Facebook fights spam with own programming language

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Facebook fights spam with own programming language

Lightweight and extremely efficient, coder says.

Facebook has built an in-house programming language to fight the scourge of spam.

Software engineer Louis Brandy detailed the Feature eXtraction Language (FXL) in a post on the social networking site.

He said FXL was a fast, flexible and safe means for Facebook site integrity engineers to write rules to identify spam before it hits users.

"Spam threats to Facebook's site integrity change on a daily, or even hourly, basis," Brandy said.

"Attackers peddling a 'free iPad 5' scam one day might tempt users with false promises of various gift certificates the next. Fortunately, FXL provides us with the capabilities to keep pace with constantly evolving threats.

"We crafted FXL to … expressively codify the business logic of fighting spam and [to] fetch data as efficiently as possible."

Despite the simplicity of the language, it is "ruthless[ly] efficient" at fetching large amounts of data from many sources, a task from which the FXL name is derived.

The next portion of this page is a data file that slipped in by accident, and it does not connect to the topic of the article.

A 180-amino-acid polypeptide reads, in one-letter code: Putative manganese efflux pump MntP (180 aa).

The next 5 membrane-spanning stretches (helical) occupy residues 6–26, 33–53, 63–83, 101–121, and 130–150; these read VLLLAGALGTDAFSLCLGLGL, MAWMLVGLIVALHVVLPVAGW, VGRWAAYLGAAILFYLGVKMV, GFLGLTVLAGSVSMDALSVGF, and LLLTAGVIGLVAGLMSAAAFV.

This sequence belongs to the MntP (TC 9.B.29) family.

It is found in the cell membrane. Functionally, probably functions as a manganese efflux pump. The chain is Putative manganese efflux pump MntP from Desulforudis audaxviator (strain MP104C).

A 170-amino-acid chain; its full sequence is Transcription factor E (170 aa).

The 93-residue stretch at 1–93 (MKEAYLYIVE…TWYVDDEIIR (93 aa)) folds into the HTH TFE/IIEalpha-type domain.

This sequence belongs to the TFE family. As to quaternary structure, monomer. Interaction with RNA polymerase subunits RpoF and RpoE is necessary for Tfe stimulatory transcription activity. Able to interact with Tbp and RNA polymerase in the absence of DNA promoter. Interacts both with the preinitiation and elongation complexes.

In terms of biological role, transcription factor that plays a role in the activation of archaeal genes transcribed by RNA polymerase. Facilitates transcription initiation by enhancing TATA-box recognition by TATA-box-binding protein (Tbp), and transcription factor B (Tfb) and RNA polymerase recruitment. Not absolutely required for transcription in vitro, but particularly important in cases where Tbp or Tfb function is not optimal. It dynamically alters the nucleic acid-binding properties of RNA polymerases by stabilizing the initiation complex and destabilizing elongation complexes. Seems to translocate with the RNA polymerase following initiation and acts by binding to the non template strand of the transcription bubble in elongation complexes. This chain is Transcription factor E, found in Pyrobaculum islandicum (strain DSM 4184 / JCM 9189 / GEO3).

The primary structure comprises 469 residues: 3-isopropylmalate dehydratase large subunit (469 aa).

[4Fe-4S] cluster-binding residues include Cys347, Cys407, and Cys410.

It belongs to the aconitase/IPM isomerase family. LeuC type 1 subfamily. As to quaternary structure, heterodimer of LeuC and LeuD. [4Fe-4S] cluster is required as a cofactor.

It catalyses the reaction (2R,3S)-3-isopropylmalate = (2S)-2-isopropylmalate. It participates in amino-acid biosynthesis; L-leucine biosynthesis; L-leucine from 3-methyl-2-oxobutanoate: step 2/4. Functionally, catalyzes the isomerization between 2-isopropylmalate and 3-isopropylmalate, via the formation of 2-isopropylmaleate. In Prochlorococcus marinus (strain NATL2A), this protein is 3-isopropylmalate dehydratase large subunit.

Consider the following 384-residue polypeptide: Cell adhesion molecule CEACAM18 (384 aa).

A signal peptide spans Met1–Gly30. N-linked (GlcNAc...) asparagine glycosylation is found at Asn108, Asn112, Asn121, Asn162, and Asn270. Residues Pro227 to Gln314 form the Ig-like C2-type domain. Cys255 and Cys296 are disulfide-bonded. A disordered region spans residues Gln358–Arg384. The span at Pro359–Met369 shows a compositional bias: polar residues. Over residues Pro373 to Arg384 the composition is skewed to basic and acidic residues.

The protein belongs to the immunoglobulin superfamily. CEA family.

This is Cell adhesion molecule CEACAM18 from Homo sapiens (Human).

The language was described as "a narrowly-optimised implementation of a well-chosen subset of Standard ML" with customised syntax that sought to optimise FXL rather than require an expansion of the language.

If (Reputation(SharedUrl) < 0) Then [LogRequest] Else []

If (Reputation(SharedUrl) == MALWARE) Then [BlockAction, LogRequest] Else []

If (Average(Map(Reputation, PreviousSharedUrls(User, 5))) < 0) Then [WarnUser, LogRequest] Else [] 

The rules (above) expressed in FXL sought out malicious URLs by tapping a users' link sharing history and data held by URL reputation services; they were coherent in terms of business logic, but poor expressions of data fetching logic. 

Such a problem was common to large computing systems but was solved with FXL which would automate batching the data fetches in a single network round trip.

"A conventional implementation would evaluate this code top to bottom, left to right. We would fetch data sequentially, conducting an excessive number of network round trips between the machine executing FXL and the reputation service."

Brandy listed more details about FXL on the facebook page.

Copyright © SC Magazine, Australia


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